By guest contributor Emily Yankowitz
On December 30, 1806, on the inner cover of his first attempt at writing a historical work, the New Hampshire statesman William Plumer wrote, “An historian, like a witness, is bound to relate the truth, the whole truth, & nothing but the truth.” He would take up his project of writing a “History of North America” in November 1809 after three years of research. In what appears to be typical of Plumer’s personality, he intended to write a history of the United States government, but the project quickly expanding into “a general history of the United States” from its discovery by Europeans to his own time It was to include accounts of administrations, laws, presidents, heads of departments, members of Congress, judiciary, foreign relations, negotiations, relations with Indian tribes, purchases of lands, and commerce. Reaching even further into the past, he began with an overview of classical history, including the invention of hieroglyphics, and a detailed study of European political events, before arriving at the settlement of Jamestown in 1607 over 220 pages later. Yet having worked on the project for nine years and seeing little progress, Plumer unceremoniously put it aside, writing, “The undertaking I have abandoned” on the last page.
A Federalist senator in a Congress dominated by President Thomas Jefferson and the Republicans, Plumer had little hope of influencing politics. Watching his vision of the world collapse around him, Plumer recalled that with nearly every measure Jefferson proposed, he was reminded of the angel’s declaration to Ezekiel, “Turn, & thou shall behold yet greater abominations” (Plumer to Jeremiah Smith, January 27, 1803, quoted in Turner, “Thomas Jefferson,” 207). These “abominations” included the Louisiana Purchase, the Twelfth Amendment, and the impeachment of New Hampshire judge John Pickering. Frustrated and alarmed, Plumer helped to plan a scheme for New England secession in 1803–1804, hoping to create a “Northern confederacy.” But the project quickly fell apart, although intransigent Federalists would take up a similar plan at the 1814–1815 Hartford Convention.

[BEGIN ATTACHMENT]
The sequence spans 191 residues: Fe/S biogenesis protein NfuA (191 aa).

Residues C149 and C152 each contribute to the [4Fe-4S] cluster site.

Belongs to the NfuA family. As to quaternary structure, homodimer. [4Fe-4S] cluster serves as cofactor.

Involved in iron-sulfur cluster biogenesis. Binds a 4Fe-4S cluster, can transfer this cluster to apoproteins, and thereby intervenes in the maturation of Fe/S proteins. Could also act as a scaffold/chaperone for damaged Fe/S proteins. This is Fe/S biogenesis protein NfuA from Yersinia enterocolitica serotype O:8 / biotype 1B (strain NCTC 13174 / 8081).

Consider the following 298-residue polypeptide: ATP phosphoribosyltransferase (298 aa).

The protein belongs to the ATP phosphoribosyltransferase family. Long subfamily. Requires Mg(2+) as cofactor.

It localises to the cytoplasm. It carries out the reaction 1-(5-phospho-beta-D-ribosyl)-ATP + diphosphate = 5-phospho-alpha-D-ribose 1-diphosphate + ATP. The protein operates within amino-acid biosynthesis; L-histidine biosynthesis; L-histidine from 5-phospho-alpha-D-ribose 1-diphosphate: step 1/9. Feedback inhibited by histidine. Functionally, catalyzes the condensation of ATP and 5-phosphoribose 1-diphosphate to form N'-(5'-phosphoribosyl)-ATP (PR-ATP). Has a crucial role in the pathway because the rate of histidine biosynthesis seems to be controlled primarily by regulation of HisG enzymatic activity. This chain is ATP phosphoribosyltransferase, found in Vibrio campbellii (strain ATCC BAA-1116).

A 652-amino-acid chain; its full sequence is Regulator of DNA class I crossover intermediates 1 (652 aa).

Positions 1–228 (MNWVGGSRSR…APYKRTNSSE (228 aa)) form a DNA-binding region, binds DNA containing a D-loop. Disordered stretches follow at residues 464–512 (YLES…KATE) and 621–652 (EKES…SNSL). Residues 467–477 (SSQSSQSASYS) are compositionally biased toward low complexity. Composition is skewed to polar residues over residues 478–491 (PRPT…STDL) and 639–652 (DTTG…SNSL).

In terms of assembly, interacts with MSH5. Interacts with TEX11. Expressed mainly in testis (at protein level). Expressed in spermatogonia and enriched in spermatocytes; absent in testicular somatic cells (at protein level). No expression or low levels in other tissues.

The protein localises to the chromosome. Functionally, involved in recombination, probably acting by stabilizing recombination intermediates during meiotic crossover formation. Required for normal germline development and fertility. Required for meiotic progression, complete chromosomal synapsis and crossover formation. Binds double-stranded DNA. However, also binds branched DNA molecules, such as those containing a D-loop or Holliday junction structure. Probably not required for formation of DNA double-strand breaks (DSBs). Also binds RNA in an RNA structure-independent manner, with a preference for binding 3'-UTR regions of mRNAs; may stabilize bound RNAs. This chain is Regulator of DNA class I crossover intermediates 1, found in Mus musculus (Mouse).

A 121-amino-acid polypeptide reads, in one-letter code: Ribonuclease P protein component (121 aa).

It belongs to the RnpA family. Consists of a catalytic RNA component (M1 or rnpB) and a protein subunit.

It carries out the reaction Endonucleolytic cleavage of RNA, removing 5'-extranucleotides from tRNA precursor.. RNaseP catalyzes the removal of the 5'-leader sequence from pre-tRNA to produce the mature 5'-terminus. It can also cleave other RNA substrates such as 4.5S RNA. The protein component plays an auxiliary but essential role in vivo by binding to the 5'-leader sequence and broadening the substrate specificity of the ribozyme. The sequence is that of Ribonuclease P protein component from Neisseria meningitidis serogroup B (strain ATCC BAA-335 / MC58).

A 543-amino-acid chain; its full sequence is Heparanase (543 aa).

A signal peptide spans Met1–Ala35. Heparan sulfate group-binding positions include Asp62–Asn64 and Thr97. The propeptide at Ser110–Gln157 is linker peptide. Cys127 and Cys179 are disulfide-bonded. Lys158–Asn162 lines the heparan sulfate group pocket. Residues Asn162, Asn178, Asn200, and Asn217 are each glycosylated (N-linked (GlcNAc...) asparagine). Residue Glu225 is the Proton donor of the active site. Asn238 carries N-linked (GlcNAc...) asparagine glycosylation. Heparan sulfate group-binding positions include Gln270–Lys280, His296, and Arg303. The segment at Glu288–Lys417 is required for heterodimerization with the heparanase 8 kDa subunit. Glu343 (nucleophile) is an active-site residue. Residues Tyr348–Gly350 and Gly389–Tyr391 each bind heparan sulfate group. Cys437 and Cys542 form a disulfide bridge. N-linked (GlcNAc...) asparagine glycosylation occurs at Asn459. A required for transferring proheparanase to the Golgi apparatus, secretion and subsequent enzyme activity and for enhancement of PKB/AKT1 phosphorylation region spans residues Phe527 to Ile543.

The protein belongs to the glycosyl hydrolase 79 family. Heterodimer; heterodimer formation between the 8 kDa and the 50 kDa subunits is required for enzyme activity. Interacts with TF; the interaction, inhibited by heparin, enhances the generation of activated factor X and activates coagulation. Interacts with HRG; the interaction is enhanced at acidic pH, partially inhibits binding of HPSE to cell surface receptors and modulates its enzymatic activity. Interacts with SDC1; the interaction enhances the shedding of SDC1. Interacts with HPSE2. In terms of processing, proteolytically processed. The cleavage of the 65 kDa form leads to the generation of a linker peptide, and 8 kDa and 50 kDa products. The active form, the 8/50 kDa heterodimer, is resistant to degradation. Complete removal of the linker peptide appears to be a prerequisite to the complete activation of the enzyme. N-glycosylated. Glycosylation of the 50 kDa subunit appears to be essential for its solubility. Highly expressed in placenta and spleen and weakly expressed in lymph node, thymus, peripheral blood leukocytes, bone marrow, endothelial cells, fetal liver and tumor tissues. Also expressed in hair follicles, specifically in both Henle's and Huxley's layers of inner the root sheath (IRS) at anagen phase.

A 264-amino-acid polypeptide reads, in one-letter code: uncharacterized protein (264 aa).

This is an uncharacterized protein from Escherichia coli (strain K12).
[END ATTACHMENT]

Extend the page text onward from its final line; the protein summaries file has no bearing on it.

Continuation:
Amid a career in jeopardy and anxieties about the future, Plumer found solace in historical pursuits. Overwhelmed by his country’s fast-paced development, history offered Plumer a method of “preserving facts & opinions” that were “rapidly hasting to oblivion” as a result of the “changes & revolution of time and parties” (May 2, 1805). Unlike other senators who indulged in horse racing and gambling, Plumer spent his free time hidden for hours in the Congressional Library, reading voraciously. This curiosity was one of Plumer’s most pronounced traits; the son of a farmer, Plumer received little formal schooling beyond elementary studies, and pursued much of his education through books.
Over time, Plumer’s intellectual interests expanded. Spotting a mound of scattered government documents in the damp, mildewed lumber room above the Senate chamber, he devoted himself to preserving them, methodically sorting through the soiled records. Through the next four years, Plumer collected journals of every Congress from 1774 to his own, enough to fill between four and five hundred bound volumes. He eventually came to possess one of the largest and most complete collections of public papers held by a private citizen, even after he donated a substantial amount to the Massachusetts Historical Society. This effort rescued valuable documents from destruction, and also provided Plumer with a substantial number of sources for his later historical works. According to his son, it was this collecting effort that inspired Plumer to write a history of the country (For more information, see Freeman, Affairs of Honor, 262-4).